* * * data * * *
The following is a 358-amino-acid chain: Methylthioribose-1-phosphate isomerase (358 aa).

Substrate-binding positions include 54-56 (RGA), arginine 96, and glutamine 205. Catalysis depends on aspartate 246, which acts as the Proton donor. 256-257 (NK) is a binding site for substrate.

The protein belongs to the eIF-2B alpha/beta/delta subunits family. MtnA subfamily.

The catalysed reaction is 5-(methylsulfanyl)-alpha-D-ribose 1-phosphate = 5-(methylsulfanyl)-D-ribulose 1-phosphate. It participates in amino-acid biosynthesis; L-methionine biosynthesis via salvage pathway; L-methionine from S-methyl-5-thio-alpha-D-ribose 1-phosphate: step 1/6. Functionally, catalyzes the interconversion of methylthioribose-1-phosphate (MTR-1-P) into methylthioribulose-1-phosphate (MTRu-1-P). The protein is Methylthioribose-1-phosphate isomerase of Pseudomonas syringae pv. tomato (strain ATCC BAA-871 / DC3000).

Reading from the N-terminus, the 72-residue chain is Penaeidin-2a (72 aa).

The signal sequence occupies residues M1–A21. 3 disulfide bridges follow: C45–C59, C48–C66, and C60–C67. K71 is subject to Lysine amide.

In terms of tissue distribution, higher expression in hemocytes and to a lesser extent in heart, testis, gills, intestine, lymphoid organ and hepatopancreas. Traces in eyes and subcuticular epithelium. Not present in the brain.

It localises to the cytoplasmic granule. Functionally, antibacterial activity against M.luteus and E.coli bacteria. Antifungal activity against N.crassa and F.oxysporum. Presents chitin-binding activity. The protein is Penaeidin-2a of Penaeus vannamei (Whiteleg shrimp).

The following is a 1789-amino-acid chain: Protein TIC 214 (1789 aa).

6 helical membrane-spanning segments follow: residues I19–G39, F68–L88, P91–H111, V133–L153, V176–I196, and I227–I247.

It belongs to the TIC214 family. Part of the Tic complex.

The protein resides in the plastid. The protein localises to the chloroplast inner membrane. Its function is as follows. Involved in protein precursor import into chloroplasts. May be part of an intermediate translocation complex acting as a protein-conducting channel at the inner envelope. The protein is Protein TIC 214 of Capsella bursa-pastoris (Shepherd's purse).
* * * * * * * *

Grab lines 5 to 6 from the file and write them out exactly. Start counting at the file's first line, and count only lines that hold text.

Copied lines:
Reading from the N-terminus, the 72-residue chain is Penaeidin-2a (72 aa).

The signal sequence occupies residues M1–A21. 3 disulfide bridges follow: C45–C59, C48–C66, and C60–C67. K71 is subject to Lysine amide.